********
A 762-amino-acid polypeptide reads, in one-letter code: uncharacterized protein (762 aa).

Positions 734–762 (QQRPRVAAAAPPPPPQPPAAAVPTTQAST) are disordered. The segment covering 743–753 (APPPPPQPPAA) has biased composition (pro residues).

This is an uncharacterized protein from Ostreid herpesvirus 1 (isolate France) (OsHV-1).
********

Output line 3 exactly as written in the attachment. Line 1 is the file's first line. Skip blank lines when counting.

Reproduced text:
This is an uncharacterized protein from Ostreid herpesvirus 1 (isolate France) (OsHV-1).